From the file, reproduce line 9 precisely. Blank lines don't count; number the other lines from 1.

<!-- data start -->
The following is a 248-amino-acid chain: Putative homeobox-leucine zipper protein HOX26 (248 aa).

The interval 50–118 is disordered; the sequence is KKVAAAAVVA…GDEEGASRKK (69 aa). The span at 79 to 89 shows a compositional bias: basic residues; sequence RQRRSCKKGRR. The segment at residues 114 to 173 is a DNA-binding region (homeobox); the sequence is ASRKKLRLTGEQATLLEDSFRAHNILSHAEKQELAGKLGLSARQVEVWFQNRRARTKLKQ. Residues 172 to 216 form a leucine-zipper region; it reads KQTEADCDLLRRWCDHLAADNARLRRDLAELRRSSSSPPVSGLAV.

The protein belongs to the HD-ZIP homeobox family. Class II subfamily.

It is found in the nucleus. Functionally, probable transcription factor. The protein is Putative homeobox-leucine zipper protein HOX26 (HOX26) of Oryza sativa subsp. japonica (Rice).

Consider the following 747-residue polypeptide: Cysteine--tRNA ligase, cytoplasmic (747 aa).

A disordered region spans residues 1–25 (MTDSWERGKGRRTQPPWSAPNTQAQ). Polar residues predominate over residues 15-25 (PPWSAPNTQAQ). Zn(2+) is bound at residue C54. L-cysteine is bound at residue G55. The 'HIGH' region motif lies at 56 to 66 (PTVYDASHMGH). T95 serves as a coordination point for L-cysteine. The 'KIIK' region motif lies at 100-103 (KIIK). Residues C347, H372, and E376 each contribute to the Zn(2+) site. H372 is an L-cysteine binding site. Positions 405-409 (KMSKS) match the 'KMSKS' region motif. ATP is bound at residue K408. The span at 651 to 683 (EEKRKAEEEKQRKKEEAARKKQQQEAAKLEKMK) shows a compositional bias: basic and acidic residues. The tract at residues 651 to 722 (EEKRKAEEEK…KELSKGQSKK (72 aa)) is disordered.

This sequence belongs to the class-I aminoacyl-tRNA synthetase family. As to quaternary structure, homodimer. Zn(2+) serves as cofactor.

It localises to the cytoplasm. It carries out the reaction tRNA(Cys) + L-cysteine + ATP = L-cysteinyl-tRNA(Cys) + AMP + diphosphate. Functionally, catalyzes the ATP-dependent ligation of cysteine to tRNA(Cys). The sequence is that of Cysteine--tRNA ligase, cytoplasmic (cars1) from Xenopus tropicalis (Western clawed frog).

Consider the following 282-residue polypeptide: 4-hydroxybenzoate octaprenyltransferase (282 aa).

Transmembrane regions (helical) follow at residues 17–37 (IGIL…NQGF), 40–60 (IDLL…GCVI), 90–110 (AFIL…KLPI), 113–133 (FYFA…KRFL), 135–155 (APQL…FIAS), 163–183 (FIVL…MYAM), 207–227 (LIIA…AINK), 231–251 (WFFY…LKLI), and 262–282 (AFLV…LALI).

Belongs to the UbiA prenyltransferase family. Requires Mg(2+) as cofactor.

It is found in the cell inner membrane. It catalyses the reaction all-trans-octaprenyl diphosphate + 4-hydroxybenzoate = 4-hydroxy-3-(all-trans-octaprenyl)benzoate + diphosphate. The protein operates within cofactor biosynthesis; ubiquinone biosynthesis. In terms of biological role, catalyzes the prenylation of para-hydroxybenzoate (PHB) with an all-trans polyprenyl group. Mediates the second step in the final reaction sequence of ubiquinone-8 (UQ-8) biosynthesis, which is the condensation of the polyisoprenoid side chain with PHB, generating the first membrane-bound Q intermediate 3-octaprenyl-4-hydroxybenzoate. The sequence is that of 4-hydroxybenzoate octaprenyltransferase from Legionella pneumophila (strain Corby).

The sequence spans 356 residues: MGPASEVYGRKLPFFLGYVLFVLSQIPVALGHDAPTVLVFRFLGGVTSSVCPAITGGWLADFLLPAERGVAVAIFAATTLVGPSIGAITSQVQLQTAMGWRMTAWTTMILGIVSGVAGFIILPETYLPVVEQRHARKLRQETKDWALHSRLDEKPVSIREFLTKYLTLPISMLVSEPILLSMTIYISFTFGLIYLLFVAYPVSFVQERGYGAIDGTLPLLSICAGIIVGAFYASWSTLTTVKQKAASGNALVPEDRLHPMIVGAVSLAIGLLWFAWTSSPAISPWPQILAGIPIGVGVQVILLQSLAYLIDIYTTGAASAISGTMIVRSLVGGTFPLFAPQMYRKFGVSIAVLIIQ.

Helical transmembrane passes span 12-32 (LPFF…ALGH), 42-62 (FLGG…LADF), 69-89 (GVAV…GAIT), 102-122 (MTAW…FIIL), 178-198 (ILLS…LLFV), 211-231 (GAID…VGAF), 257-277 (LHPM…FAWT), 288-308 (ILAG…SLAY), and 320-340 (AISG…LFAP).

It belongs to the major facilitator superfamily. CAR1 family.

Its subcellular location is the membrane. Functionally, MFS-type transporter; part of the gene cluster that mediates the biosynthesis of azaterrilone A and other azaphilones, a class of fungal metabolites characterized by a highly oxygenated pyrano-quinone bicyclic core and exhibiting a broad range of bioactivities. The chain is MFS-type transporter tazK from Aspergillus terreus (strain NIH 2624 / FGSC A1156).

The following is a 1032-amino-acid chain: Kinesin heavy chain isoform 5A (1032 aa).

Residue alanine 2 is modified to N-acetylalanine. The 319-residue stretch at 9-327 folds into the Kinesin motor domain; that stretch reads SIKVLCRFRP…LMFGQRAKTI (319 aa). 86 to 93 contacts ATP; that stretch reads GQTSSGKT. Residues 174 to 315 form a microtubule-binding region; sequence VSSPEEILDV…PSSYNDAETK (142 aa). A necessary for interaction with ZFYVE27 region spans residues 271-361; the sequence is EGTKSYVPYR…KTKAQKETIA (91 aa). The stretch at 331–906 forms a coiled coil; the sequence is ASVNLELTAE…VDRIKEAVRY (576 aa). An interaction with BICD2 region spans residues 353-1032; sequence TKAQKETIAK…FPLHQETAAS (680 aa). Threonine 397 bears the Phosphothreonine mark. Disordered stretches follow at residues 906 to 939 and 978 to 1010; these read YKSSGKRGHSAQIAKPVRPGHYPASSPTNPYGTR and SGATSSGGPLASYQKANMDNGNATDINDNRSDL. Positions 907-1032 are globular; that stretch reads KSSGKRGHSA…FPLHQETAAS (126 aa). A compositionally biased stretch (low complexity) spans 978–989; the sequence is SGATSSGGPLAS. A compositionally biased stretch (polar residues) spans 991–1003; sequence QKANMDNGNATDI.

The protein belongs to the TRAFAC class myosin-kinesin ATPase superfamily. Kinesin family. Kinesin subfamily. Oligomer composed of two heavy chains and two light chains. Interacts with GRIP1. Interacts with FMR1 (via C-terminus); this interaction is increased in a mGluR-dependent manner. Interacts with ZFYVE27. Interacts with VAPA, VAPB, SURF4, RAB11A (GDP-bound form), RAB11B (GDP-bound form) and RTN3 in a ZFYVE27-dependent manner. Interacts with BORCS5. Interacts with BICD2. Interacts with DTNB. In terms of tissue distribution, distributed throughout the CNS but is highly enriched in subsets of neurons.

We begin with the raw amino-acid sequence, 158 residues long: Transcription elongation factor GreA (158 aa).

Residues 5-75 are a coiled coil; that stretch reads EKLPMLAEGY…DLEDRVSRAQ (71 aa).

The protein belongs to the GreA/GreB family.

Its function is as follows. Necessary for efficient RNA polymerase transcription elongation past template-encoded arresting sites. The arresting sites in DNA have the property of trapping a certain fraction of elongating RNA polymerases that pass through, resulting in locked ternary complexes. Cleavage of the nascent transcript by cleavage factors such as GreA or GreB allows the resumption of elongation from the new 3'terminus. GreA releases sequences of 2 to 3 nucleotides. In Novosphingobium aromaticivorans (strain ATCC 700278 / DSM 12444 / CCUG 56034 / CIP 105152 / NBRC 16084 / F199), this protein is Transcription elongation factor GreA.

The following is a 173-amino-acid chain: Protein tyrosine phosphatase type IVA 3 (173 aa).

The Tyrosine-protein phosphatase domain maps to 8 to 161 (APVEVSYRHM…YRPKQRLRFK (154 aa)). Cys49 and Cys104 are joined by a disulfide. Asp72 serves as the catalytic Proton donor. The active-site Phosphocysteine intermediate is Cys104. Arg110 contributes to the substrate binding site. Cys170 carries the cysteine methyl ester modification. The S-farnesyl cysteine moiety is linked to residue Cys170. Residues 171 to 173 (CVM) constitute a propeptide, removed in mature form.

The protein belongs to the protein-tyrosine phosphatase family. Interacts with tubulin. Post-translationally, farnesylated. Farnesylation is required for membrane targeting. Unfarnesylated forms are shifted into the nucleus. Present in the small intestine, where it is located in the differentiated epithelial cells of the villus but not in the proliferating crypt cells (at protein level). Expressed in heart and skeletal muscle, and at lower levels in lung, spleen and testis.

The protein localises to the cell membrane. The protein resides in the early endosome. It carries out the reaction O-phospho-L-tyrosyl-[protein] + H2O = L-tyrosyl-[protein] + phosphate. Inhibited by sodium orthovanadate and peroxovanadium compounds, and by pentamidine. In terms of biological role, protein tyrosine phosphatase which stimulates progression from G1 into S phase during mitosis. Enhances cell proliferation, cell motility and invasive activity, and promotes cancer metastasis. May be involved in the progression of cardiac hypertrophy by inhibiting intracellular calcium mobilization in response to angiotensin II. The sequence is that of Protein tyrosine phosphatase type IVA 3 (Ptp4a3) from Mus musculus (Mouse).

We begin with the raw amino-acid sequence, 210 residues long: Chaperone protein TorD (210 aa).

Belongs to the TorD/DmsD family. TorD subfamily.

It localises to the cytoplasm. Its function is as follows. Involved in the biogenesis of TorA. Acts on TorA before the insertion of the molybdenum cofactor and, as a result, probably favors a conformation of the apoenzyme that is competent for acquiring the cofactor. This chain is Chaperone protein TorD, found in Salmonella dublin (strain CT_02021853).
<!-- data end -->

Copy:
Consider the following 282-residue polypeptide: 4-hydroxybenzoate octaprenyltransferase (282 aa).